Call for Essays About Any Aspect of Popular Culture, Present or Past

Music
cover art

Nurse & Soldier

Marginalia

(Jagjaguwar; US: 23 Jan 2007; UK: 29 Jan 2007)

There’s a reason why fans of Oneida stay as fiercely loyal as they do—it’s because Oneida is a band that enjoys frolicking in genres, discovering new instruments, new arrangements, and new sounds on a continual basis, while still grounding such rabid exploration in a digestible 4/4 context. Yet if you are, like many, not familiar with Oneida, then fear not what lies ahead: as you will discover, a pop side project of one particular Oneidan (Bobby Matador) with his longtime collaborator Erica Fletcher. It’s Mates of State with a touch of stoner crank; it’s a ‘60s psych-rock record tossed into a modern-day studio; it’s an album that’s just ... fun.


Any diehards will know that Marginalia is actually the second album from the duo, but the first eponymous 7” is a rarity to find these days, and perhaps for the better: it was a dry-run of some of the stoner-rock numbers that Oneida did just fine by itself (though “The 7-11 Song” proved quite amusing). Here, Matador and Fletcher enter the ring with a stronger sense of focus, and limit their attack to not just guitars and keyboards this time around. Even though the five-minute (long by N&S standards) opening song “Green Tea” is one of Marginalia’s weaker moments, it still manages to make the most out its simplistic-yet-mysterious keyboard riff, firmly standing in defiance of the fuzz and haze of their first outing. Standing in even further defiance is “In the Dark”—a drumless and reverb-heavy pop number that’s as bitterly sweet as it is catchy:


False ends and false starts
  From rattling in my heart
  Hardly an angel
  Losing my halo in the dark
  In the dark
  Motion all dry and
  Gorge on a lie and
  Where are the warm hands
  Big eyes and no demands in the dark?
  In the dark


The song ends in a toned-down-yet-still-ravenous guitar freakout that’s barely audible, as the song exhausts itself passing the three-minute mark. Already, it’s is one of the landmark pop moments of 2007—it’s really that good.


What’s unfortunate is how the rest of the album never rises to the self-imposed levels of brilliance exhibited on “In the Dark.”  Take a song like “Lies & Alterations”—the work of what could possibly be best described as a lazy New Pornographers track, with a morning shadow of distortion lying over its face. Again, it’s fine, but it gets by on its own sense of pop-quirk too easily. Even the hella-catchy “Brought Up Too Soon” feels a bit too pastiche, as if the aforementioned Mates of State somehow hijacked a HelloGoodbye song and snuck it back to the land of four-track demos. It’s hard to criticize an album for not simply being flat-out great, but it’s very easy when said album has so much potential lying around, and it just uses enough to get by. It’s not a bad listening experience, it just could be a better one.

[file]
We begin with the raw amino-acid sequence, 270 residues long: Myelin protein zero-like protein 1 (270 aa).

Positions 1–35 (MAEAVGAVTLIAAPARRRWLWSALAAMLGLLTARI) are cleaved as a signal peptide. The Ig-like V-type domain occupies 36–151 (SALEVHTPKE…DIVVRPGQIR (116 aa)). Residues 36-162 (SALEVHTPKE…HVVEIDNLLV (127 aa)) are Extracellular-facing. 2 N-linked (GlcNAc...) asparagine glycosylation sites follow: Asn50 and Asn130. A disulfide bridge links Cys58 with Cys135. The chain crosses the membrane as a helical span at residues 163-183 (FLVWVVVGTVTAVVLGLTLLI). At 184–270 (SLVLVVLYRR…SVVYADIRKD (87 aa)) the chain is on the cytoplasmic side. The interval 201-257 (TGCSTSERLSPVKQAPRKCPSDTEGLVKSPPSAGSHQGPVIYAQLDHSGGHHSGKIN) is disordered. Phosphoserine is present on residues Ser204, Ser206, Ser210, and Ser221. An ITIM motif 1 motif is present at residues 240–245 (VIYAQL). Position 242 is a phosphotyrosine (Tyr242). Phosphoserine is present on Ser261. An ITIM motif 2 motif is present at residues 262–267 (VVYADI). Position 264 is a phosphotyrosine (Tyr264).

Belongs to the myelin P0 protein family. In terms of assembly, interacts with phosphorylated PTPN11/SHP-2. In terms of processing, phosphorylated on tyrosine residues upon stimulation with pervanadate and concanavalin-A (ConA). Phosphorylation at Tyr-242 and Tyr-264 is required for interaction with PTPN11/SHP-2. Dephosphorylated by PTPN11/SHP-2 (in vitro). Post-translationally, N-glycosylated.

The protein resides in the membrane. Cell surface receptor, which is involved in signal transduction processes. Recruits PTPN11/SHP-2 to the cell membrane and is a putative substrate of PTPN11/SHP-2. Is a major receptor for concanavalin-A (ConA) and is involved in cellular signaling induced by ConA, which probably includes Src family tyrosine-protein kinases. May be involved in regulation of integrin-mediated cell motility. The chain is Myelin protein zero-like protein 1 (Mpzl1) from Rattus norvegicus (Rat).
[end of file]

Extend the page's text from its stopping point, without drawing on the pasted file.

Yet for every moment they fall into a been-there-done-that musicality, it’s the lyrics that, time and time again, pop the band out and show a large amount of emotional maturity. Just take the opening line from the gorgeously simple closer “Her Higher Education”:


When all the other girls
  Were at the soccer games we were
  Swimming naked in the creek at night
  And looking at the stars
  There was never any question
  That the thing we felt was real
  Like an adolescent carnival
  The drunken wonder-wheel


The song is fast-paced (it gets through this verse, the chorus, and half the second verse before it even hits the 60-second mark), but another reminder to what Nurse & Soldier is capable of. The album breezes by at a similar speed: it blazes through 14 tracks in less than 40 minutes, but remains an emotional, joyous, and ultimately fun experience. For now, it’s just a side-project, but given enough love and time, it will bloom into something so much more.

Rating:

Evan Sawdey started contributing to PopMatters in late 2005, and has also had his work featured in publications such as SLUG Magazine, The Metro (U.K.), Soundvenue Magazine (Denmark), the Daily Dot, and many more. Evan has been a guest on HuffPost Live, RevotTV's "Revolt Live!", and WNYC's Soundcheck (an NPR affiliate), was the Executive Producer for the Good With Words: A Tribute to Benjamin Durdle album (available for free at GoodWithWordsAlbum.com), and wrote the liner notes for the 2011 re-release of Andre Cymone's hit 1985 album A.C. (Big Break Records), the 2012 re-release of 'Til Tuesday's 1985 debut Voices Carry (Hot Shot Records), and many others. He currently resides in Chicago, Illinois. You can follow him @SawdEye should you be so inclined.


Comments
Now on PopMatters
PM Picks
Announcements

© 1999-2014 PopMatters.com. All rights reserved.
PopMatters.com™ and PopMatters™ are trademarks
of PopMatters Media, Inc.

PopMatters is wholly independently owned and operated.